PORTLAND — Before Lonzo Ball faces his predecessor, in what should be quite the return to Los Angeles for D’Angelo Russell, the Lakers’ rookie point guard will have to focus on surviving his first duel with Damian Lillard.
After facing several top point guards during a brutal six-game stretch to start the season, Ball is put to the test again with his toughest back-to-back set yet. On Thursday, the Lakers’ prized rookie will see firsthand just how good Lillard and backcourt-mate C.J. McCollum are. Lillard might be the second best point guard Ball has faced in his first eight games next to Washington’s John Wall.
And as if that isn’t hard enough, Ball will have to turn around 24 hours later and brace for the wrath of Russell, who will be motivated to prove the Lakers wrong for trading him and moving on from the player they selected second overall in 2015.
“Two great point guards, two great scorers,” Ball said of his upcoming back-to-back challenge. “They can score in a variety of ways, a lot of pick-and-rolls. So I got to be ready to play.”
The Lakers drafted Ball believing the rookie will be a point guard with transcendent vision, one who makes teammates better with his pass-first mentality. And Magic Johnson, the team president, also made it clear that he was looking for leadership at the point guard position and that is why they wanted Ball and subsequently moved Russell and Timofey Mozgov to Brooklyn for Brook Lopez and the Nets’ 27th overall pick, which they used to take Kyle Kuzma, who has been a spark off the bench.
Russell said all the right things upon arriving to the Nets this summer, opting not to respond or take any shots at Johnson or the Lakers at his introductory media conference. Instead, after hearing the knock on his leadership ability and maturity, Russell often posted late-night workouts on his social media accounts.
Russell certainly looks motivated to start the season, scoring 29 or more points three times this season and averaging 21.7 points, 5.0 assists, 4.1 rebounds and 46.6 percent shooting. He has led the Nets to three wins so far. The Nets won a total of 20 games last season.
“Obviously, being one of our own guys, I tune in and check him out,” Lakers coach Luke Walton said of following how Russell is doing. “He’s been playing great. I’m happy for him. He’s shooting the ball well. Putting up big numbers. And they’re having some success right now.”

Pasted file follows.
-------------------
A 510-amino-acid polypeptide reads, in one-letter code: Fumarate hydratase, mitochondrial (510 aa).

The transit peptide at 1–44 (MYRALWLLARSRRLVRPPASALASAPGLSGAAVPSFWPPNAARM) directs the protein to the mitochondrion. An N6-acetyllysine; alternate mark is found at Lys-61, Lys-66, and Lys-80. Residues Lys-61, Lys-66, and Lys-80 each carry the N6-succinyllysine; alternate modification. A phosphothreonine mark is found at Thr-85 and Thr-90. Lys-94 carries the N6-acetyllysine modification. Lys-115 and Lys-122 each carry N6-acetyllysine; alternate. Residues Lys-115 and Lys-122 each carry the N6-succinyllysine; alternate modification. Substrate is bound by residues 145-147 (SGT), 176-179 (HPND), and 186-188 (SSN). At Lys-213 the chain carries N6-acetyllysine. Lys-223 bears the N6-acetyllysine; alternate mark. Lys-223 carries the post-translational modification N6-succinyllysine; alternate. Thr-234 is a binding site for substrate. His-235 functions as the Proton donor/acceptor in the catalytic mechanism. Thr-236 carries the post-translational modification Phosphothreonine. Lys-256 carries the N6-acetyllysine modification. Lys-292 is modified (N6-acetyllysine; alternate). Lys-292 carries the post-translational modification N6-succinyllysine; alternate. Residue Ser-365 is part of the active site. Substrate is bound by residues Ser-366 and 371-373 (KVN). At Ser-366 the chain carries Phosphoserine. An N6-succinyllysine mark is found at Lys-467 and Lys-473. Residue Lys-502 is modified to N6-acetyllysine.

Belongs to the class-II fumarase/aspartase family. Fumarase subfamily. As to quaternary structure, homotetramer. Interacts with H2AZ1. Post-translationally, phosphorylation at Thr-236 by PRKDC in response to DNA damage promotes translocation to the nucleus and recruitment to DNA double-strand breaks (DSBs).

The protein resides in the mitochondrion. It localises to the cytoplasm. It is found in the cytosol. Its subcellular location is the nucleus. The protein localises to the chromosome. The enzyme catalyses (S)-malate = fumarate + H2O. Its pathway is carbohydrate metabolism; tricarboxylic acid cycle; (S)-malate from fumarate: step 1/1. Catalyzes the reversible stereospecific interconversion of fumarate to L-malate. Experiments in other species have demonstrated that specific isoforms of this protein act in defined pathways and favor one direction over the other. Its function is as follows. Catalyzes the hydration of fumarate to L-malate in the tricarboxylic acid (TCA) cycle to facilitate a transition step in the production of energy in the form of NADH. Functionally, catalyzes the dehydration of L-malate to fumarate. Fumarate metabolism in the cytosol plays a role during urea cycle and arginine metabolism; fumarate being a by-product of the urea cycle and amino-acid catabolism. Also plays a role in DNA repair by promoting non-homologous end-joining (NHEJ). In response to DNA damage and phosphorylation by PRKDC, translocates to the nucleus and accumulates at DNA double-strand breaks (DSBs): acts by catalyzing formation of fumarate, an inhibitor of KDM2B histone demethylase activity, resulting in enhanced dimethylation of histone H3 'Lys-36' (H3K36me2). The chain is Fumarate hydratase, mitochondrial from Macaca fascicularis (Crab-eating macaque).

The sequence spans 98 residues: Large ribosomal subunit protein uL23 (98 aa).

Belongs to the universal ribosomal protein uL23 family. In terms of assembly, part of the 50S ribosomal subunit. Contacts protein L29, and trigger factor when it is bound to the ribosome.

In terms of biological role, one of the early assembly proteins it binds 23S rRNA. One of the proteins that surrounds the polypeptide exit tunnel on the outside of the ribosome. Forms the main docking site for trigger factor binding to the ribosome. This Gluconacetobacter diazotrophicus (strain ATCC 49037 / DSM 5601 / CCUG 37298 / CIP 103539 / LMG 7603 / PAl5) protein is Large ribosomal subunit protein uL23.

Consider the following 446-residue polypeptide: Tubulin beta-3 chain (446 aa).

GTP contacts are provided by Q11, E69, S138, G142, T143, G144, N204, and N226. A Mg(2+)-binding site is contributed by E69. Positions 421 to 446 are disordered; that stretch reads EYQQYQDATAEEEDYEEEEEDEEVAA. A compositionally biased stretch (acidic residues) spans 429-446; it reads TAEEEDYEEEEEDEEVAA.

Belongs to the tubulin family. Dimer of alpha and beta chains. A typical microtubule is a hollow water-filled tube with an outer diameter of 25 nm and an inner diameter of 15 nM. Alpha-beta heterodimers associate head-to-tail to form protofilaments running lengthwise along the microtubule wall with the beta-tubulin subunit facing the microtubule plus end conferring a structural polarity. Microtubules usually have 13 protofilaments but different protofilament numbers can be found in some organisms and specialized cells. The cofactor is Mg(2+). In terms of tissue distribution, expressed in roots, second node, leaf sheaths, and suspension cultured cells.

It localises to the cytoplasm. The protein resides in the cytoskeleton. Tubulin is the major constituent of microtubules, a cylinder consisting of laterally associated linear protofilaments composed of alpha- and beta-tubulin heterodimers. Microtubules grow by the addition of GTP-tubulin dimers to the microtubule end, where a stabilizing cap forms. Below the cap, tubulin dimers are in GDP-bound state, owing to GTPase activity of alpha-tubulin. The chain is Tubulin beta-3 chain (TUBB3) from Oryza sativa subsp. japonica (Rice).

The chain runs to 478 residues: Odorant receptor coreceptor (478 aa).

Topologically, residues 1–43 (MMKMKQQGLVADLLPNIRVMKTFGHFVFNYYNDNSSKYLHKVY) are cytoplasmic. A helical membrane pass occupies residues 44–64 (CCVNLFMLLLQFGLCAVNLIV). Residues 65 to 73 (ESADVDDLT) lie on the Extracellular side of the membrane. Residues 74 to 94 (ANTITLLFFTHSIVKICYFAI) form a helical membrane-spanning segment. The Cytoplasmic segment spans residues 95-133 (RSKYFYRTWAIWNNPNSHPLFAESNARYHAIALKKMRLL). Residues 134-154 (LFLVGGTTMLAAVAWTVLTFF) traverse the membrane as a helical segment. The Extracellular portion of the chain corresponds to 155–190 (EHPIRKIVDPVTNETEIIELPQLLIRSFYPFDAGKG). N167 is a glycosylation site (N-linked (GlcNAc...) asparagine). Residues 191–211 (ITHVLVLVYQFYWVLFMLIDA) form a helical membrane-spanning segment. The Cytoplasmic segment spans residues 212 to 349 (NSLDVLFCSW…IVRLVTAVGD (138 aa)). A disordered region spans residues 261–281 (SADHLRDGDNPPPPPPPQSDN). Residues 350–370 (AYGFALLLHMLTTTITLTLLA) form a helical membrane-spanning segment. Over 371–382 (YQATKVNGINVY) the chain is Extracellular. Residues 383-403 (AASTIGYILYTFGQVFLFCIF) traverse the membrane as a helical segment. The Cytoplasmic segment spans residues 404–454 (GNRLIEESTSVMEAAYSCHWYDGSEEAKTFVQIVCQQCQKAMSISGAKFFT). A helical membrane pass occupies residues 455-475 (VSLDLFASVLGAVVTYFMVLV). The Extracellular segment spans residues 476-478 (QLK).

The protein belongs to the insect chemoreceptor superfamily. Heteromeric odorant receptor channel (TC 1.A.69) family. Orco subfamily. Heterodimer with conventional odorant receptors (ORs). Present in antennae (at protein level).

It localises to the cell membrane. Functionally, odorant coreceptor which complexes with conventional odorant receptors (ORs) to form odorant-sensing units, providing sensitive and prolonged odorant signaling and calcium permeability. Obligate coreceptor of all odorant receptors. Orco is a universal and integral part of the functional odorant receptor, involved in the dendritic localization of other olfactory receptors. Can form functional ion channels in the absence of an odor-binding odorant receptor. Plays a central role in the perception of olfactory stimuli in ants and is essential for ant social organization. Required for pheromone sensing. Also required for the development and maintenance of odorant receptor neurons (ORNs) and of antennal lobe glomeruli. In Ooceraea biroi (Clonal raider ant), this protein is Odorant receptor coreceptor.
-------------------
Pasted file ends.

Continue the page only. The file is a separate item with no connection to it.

Ball, meanwhile, is averaging 10 points, 7.7 assists, 7.5 rebounds and 31.1 percent shooting. Lopez, whom the Lakers were thrilled to get in hopes of having a stretch center to spread the floor and play pick-and-pops with Ball, is averaging 11.7 points, 4.7 rebounds and 26.9 percent shooting from 3-point range.
But even with Russell’s return looming, Walton didn’t want to look past the immediate task at hand: finding a way to slow down Lillard. Through his first eight games Lillard is averaging 25.4 points, 6.0 assists and 5.4 rebounds. During that stretch, Lillard has failed to score at least 25 points only twice.
“In the West, that’s every night,” Walton said of Ball facing a stellar point guard in Lillard. “Other than being another great learning opportunity for Zo because he hasn’t played against him yet, it’s just one of those things, the more you play against the players the better you’ll be in the future. It’s just another incredible challenge for him at an individual matchup spot.”
The key for Ball will be coming out aggressive. He likes to feel his way through games and take what defenses are giving him. But the rookie has been at his best when he comes out with urgency, not just when pushing the ball on the break, but also in the half court, aggressively looking for his shot and not just settling for open 3’s that teams may be giving him.
Against Phoenix and Detroit, Ball set the tone by pushing the pace. He had 29 points, 11 rebound and nine assists while hitting four treys in a win over the Suns, who played little defense. And in just three quarters during Monday’s win over Detroit, Ball got the Lakers clicking on all cylinders as they pushed the tempo, moved the ball, hit cutting teammates and, most important, created opportunities with their defense.
The Nets are averaging 114.6 points per game but also giving up a league-worst 118.8 points a night. That tempo bodes well for Ball and the Lakers.
But first is Lillard, who won’t take it easy on the rookie. Ball shouldn’t have a shortage of motivation to come out aggressive.
“He definitely has an extra gear,” said teammate and good friend Kuzma of Ball. “But for him, he needs to play that way every time. I always tell him that he needs to be aggressive and play with that edge every time because he plays cool sometimes. But when he is very aggressive and locked in and gets it going with pace, we are pretty tough.”